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Weekly News & Drash: 9/10 April 2021

                                               

                                                                 Weekly News & Drash: 16/17 April 2021

Nicole Maor, Director of the Israel Religious Action Centre's Legal Aid for Olim
(pictured with colleague Orly Erez-Likhovski at Israel's Supreme Court)

successfully led the charge leading to the historic Israel Supreme Court decision
recognising Progressive and Masorti conversions in Israel. 



Nicole will be with us in person for a UIA Progressive Appeal campaign event

on Tuesday 27 April at 7.00-8.00pm, at Emanuel Synagogue, Woollahra.

Click here to register to attend.

To make your donation to support the important work of the UIA Progressive Appeal,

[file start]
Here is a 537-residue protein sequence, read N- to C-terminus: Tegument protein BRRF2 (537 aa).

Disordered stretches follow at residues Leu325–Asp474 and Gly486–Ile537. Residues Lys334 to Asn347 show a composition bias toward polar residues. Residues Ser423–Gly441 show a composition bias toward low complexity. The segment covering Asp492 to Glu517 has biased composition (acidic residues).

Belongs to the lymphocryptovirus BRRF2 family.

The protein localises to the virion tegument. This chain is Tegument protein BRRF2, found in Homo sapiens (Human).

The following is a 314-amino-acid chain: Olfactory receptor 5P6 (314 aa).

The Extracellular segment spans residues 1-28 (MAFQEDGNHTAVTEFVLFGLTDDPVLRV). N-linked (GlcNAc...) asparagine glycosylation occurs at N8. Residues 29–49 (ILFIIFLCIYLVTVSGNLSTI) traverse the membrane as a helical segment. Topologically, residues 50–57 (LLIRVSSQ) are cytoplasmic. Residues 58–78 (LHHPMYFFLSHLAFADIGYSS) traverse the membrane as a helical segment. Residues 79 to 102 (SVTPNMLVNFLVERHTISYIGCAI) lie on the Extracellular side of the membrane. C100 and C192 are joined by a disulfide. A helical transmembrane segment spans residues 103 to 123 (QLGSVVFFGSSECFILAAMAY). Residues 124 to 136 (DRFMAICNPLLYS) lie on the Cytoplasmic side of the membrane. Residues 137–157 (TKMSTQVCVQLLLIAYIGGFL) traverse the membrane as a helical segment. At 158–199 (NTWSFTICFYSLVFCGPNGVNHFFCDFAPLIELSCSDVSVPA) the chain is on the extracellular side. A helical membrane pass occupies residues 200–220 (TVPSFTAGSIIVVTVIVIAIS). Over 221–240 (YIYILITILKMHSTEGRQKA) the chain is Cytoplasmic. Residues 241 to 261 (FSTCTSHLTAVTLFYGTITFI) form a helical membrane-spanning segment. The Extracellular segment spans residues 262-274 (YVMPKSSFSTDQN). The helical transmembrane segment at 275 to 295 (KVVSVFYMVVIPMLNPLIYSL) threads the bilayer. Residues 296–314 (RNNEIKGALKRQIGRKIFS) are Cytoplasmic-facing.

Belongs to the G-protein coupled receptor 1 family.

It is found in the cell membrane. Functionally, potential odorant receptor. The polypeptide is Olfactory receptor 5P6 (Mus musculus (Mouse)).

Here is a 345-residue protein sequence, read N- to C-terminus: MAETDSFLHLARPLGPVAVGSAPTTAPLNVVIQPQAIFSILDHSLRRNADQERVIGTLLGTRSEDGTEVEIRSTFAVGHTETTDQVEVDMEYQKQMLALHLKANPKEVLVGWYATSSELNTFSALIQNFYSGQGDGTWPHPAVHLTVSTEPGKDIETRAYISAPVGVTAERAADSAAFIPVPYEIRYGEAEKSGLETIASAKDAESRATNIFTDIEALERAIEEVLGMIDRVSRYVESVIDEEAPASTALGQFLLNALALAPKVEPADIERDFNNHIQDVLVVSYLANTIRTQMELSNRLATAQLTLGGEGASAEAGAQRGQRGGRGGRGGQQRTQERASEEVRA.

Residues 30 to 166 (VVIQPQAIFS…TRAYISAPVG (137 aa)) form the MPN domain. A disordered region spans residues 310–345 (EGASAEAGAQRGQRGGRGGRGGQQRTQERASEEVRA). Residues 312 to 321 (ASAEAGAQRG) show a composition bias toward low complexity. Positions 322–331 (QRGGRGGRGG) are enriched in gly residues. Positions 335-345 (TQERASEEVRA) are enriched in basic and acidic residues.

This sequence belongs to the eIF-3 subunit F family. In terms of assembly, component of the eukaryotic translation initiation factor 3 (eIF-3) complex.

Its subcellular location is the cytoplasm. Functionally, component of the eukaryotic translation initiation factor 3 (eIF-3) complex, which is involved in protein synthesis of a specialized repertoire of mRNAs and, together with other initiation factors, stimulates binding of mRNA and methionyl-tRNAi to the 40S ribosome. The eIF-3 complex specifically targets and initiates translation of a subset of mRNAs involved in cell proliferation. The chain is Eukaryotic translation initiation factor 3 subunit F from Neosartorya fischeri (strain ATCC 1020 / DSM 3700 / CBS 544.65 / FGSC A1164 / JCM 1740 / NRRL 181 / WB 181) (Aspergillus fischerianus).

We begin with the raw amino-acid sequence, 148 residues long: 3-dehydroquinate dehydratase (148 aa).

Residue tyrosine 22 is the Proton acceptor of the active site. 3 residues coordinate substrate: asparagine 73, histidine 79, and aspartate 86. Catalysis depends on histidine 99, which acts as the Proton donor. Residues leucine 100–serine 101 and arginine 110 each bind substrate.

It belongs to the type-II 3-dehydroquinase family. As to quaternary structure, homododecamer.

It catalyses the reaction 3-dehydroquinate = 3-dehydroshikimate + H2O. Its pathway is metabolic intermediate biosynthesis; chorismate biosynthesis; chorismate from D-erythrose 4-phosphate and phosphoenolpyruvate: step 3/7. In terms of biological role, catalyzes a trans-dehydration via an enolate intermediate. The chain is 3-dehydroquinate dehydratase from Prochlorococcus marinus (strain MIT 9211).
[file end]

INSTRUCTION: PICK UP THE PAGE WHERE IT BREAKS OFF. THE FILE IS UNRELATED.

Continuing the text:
go to: https://upj.org.au/progressive-appeal/donate


UPJ congs' online services and programs
Providing ways to celebrate Shabbat during the time of COVID-19 is a unique response offered by the Progressive Movement, and something of which we can all be proud. To view a listing of virtual Shabbat and daily minyan services, online courses, and a diverse range of interesting and innovative programs, CLICK HERE.


Beth Shalom featured in WUPJ's Shabbat Around the World
Rabbi JoEllen Duckor and a team of services leaders at Beth Shalom in Auckland will stream its service to the world on Friday 16 April at 6.30pm (Auckland time), as part of the World Union for Progressive Judaism's program. To learn more about the WUPJ's program, CLICK HERE.